Internal versus external sources of recruitment

Building the best talent pools by tapping into multiple sources of recruitment

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By Nicole Schreiber-Shearer, Future of Work Specialist at Gloat
Trulli

After more than 18 months of record-breaking quit rates, companies are eager to recruit candidates with the expertise needed to excel in high-priority roles. Yet, in response to ongoing economic uncertainty, 57% of organizations are planning layoffs this year.

Dealing with turnover surges and headcount reductions simultaneously might sound contradictory—but it’s quickly becoming part of HR’s new reality. As leaders strive to bridge widening skill gaps on tightened budgets, there’s one component of the talent management process that’s coming into focus: recruitment.

While recruiting the right candidates for a specific role has always been challenging, today’s talent landscape adds a new layer of complexity. Since no company can afford to spend extra on skills their workforce already has, it’s up to leaders to harness new talent acquisition tools and frameworks to help them make more strategic decisions about internal and external recruitment.

What is external recruitment?

Generally, when people think about recruiting talent for new opportunities, external recruitment tends to come to mind. It describes any search or hiring process involving candidates from outside of the organization with the intent to fill a specific role. Bringing new talent into the organization has traditionally been the dominant form of recruitment, and many leaders view it as a valuable practice because new hires come with fresh perspectives.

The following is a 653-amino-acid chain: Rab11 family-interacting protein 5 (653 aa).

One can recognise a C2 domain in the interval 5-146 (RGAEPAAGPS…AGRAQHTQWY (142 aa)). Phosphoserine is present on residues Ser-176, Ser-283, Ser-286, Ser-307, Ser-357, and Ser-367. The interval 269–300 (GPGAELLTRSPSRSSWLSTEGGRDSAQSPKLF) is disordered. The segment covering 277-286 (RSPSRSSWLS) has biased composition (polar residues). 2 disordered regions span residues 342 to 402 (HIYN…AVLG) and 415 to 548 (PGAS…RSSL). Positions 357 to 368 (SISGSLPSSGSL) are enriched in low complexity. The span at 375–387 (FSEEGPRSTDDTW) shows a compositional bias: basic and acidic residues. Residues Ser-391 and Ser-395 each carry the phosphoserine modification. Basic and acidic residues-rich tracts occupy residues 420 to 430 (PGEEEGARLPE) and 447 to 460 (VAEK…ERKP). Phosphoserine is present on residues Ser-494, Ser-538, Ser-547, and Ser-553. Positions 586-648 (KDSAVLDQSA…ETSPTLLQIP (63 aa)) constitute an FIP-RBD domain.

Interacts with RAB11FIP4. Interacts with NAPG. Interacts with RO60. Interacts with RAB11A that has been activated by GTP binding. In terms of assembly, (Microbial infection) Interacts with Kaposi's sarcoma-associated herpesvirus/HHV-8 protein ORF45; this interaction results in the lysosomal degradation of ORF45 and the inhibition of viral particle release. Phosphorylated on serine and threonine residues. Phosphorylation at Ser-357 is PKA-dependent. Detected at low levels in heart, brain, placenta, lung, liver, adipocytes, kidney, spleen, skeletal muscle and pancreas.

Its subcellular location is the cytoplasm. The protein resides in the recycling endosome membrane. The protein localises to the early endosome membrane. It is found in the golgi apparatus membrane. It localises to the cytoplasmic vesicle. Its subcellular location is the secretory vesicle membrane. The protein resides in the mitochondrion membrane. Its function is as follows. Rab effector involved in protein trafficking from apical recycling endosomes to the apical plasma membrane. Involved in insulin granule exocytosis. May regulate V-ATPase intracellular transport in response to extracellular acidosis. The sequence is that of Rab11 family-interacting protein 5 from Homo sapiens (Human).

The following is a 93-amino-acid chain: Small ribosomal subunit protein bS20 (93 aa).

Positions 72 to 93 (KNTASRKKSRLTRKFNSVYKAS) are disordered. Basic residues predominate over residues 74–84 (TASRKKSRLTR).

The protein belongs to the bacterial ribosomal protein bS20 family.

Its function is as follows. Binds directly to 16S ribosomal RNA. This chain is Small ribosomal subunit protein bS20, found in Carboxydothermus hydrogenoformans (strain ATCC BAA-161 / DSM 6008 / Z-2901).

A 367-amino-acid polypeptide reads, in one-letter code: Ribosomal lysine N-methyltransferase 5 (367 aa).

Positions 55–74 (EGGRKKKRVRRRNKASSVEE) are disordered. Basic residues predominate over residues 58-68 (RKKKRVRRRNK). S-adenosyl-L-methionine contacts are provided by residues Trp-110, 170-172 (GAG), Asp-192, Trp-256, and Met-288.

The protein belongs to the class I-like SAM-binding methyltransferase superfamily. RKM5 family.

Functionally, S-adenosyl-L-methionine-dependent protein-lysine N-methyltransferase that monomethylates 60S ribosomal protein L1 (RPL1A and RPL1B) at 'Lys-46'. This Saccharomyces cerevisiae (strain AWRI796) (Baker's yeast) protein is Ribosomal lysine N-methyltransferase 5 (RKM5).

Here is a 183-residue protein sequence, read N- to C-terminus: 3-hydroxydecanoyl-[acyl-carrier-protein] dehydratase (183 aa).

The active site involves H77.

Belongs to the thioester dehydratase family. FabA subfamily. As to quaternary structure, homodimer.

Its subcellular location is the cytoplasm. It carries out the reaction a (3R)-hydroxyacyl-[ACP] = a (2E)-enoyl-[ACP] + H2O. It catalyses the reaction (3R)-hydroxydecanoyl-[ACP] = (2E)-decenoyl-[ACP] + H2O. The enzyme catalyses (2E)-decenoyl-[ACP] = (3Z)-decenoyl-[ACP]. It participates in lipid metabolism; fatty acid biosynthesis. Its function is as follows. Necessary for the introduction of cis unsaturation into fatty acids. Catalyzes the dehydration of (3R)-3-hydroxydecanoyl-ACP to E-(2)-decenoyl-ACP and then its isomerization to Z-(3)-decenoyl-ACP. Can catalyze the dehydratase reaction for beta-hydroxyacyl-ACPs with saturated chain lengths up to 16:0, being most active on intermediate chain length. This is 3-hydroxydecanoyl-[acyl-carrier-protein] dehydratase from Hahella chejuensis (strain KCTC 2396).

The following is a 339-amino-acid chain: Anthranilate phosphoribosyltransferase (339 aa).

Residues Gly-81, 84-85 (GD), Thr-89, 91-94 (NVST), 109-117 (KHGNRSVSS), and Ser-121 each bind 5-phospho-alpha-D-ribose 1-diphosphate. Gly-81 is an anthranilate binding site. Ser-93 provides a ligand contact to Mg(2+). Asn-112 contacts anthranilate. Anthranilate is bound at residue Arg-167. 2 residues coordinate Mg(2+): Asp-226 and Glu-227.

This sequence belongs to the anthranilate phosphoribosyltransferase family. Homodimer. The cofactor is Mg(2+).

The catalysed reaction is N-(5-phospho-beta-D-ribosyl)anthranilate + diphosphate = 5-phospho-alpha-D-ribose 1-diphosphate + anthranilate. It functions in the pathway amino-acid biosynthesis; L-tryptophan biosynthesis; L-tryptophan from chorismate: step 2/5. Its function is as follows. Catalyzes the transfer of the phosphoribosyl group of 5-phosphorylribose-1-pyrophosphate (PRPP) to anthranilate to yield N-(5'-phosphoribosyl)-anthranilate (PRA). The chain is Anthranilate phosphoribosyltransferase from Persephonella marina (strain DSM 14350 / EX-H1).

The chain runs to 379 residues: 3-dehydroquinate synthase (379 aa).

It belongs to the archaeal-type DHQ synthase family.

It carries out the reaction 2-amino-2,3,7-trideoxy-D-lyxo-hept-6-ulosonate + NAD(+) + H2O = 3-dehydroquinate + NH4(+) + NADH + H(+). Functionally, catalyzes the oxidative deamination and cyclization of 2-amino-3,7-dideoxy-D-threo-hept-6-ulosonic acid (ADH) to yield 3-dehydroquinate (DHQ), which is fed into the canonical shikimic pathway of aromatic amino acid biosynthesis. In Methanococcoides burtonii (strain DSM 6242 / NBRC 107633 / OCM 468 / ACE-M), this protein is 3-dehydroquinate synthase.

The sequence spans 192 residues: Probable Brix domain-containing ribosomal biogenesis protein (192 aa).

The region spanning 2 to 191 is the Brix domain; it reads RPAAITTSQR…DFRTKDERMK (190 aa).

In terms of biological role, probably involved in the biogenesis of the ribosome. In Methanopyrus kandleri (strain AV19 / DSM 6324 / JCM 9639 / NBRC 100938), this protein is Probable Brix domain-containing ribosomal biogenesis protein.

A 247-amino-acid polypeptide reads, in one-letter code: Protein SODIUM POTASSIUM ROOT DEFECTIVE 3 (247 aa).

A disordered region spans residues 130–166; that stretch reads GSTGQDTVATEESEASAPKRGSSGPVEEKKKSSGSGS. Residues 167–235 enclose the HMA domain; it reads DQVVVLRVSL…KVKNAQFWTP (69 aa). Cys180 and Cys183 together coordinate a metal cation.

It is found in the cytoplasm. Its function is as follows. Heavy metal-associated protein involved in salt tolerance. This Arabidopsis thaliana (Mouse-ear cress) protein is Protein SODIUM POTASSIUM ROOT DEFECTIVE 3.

What are some types of external recruitment?

Some of the practices that support this talent acquisition strategy include:

  • Advertisements: Advertisements are created to make a job opportunity sound attractive to potential candidates, often by emphasizing the type of work this person would get to do and showcasing a company’s employer brand. Advertisements are often posted on job boards and social media to maximize visibility.
  • Educational institutions: Schools and universities are often good sources of recruitment as graduating students begin entering the workforce. Some organizations participate in job fairs or other networking events to connect with prospective job seekers directly.
  • Employment agencies: Employment agencies provide a database of skilled candidates that organizations can tap into to use for their recruitment efforts at a cost. Some employment agencies will specialize in a specific industry or function, giving hiring managers direct access to a specific talent pool that aligns with their priorities.

What is internal recruitment?

Internal recruitment occurs when existing employees are presented with opportunities to take on new roles within the same organization. It describes the process of finding internal talent to reallocate or redeploy to another function or area of the enterprise to meet shifting business needs. Many organizations are increasingly embracing internal recruitment to respond to emerging priorities while keeping overhead costs low.